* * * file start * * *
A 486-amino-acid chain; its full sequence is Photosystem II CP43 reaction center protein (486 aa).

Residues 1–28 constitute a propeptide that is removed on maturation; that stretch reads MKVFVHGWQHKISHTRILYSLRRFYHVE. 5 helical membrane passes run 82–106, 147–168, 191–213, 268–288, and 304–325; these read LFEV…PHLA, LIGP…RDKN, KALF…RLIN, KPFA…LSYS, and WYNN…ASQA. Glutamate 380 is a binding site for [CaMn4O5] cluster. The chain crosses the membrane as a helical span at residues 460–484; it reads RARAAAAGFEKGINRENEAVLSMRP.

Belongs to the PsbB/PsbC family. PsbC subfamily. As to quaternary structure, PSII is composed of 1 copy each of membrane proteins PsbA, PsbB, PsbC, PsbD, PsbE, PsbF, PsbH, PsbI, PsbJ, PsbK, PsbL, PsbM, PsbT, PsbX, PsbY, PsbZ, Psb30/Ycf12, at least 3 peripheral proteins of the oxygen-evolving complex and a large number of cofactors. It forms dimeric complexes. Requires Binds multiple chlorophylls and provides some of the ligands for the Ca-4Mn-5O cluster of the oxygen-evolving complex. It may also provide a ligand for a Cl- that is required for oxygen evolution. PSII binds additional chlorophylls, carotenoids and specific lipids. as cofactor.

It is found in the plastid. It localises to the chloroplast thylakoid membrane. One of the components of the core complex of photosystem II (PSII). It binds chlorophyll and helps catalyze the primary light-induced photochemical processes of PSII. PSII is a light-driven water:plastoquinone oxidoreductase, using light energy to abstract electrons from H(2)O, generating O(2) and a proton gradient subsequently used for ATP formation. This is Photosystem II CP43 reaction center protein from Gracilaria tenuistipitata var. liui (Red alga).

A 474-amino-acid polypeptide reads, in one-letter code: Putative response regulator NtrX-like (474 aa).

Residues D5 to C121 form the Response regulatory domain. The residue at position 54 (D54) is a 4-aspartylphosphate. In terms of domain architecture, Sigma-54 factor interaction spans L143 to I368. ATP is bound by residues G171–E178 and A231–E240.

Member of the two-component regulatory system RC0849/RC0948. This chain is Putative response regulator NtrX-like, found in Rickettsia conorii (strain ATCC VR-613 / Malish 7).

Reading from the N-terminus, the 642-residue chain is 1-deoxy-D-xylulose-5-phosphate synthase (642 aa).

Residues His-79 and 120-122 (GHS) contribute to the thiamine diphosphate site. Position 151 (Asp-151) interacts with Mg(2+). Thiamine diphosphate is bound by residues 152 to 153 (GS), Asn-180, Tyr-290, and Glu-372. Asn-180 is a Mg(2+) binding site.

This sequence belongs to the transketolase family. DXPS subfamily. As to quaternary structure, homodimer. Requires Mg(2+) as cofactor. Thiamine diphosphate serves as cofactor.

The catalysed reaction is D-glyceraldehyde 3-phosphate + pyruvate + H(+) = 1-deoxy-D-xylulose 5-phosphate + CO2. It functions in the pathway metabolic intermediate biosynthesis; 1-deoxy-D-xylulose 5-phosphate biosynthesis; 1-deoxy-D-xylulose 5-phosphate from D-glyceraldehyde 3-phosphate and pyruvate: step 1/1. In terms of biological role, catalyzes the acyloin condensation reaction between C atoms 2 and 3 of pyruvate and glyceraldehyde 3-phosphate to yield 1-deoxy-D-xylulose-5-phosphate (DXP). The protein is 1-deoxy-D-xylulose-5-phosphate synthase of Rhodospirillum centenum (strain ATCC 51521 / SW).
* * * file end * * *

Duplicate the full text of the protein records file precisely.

A 486-amino-acid chain; its full sequence is Photosystem II CP43 reaction center protein (486 aa).

Residues 1–28 constitute a propeptide that is removed on maturation; that stretch reads MKVFVHGWQHKISHTRILYSLRRFYHVE. 5 helical membrane passes run 82–106, 147–168, 191–213, 268–288, and 304–325; these read LFEV…PHLA, LIGP…RDKN, KALF…RLIN, KPFA…LSYS, and WYNN…ASQA. Glutamate 380 is a binding site for [CaMn4O5] cluster. The chain crosses the membrane as a helical span at residues 460–484; it reads RARAAAAGFEKGINRENEAVLSMRP.

Belongs to the PsbB/PsbC family. PsbC subfamily. As to quaternary structure, PSII is composed of 1 copy each of membrane proteins PsbA, PsbB, PsbC, PsbD, PsbE, PsbF, PsbH, PsbI, PsbJ, PsbK, PsbL, PsbM, PsbT, PsbX, PsbY, PsbZ, Psb30/Ycf12, at least 3 peripheral proteins of the oxygen-evolving complex and a large number of cofactors. It forms dimeric complexes. Requires Binds multiple chlorophylls and provides some of the ligands for the Ca-4Mn-5O cluster of the oxygen-evolving complex. It may also provide a ligand for a Cl- that is required for oxygen evolution. PSII binds additional chlorophylls, carotenoids and specific lipids. as cofactor.

It is found in the plastid. It localises to the chloroplast thylakoid membrane. One of the components of the core complex of photosystem II (PSII). It binds chlorophyll and helps catalyze the primary light-induced photochemical processes of PSII. PSII is a light-driven water:plastoquinone oxidoreductase, using light energy to abstract electrons from H(2)O, generating O(2) and a proton gradient subsequently used for ATP formation. This is Photosystem II CP43 reaction center protein from Gracilaria tenuistipitata var. liui (Red alga).

A 474-amino-acid polypeptide reads, in one-letter code: Putative response regulator NtrX-like (474 aa).

Residues D5 to C121 form the Response regulatory domain. The residue at position 54 (D54) is a 4-aspartylphosphate. In terms of domain architecture, Sigma-54 factor interaction spans L143 to I368. ATP is bound by residues G171–E178 and A231–E240.

Member of the two-component regulatory system RC0849/RC0948. This chain is Putative response regulator NtrX-like, found in Rickettsia conorii (strain ATCC VR-613 / Malish 7).

Reading from the N-terminus, the 642-residue chain is 1-deoxy-D-xylulose-5-phosphate synthase (642 aa).

Residues His-79 and 120-122 (GHS) contribute to the thiamine diphosphate site. Position 151 (Asp-151) interacts with Mg(2+). Thiamine diphosphate is bound by residues 152 to 153 (GS), Asn-180, Tyr-290, and Glu-372. Asn-180 is a Mg(2+) binding site.

This sequence belongs to the transketolase family. DXPS subfamily. As to quaternary structure, homodimer. Requires Mg(2+) as cofactor. Thiamine diphosphate serves as cofactor.

The catalysed reaction is D-glyceraldehyde 3-phosphate + pyruvate + H(+) = 1-deoxy-D-xylulose 5-phosphate + CO2. It functions in the pathway metabolic intermediate biosynthesis; 1-deoxy-D-xylulose 5-phosphate biosynthesis; 1-deoxy-D-xylulose 5-phosphate from D-glyceraldehyde 3-phosphate and pyruvate: step 1/1. In terms of biological role, catalyzes the acyloin condensation reaction between C atoms 2 and 3 of pyruvate and glyceraldehyde 3-phosphate to yield 1-deoxy-D-xylulose-5-phosphate (DXP). The protein is 1-deoxy-D-xylulose-5-phosphate synthase of Rhodospirillum centenum (strain ATCC 51521 / SW).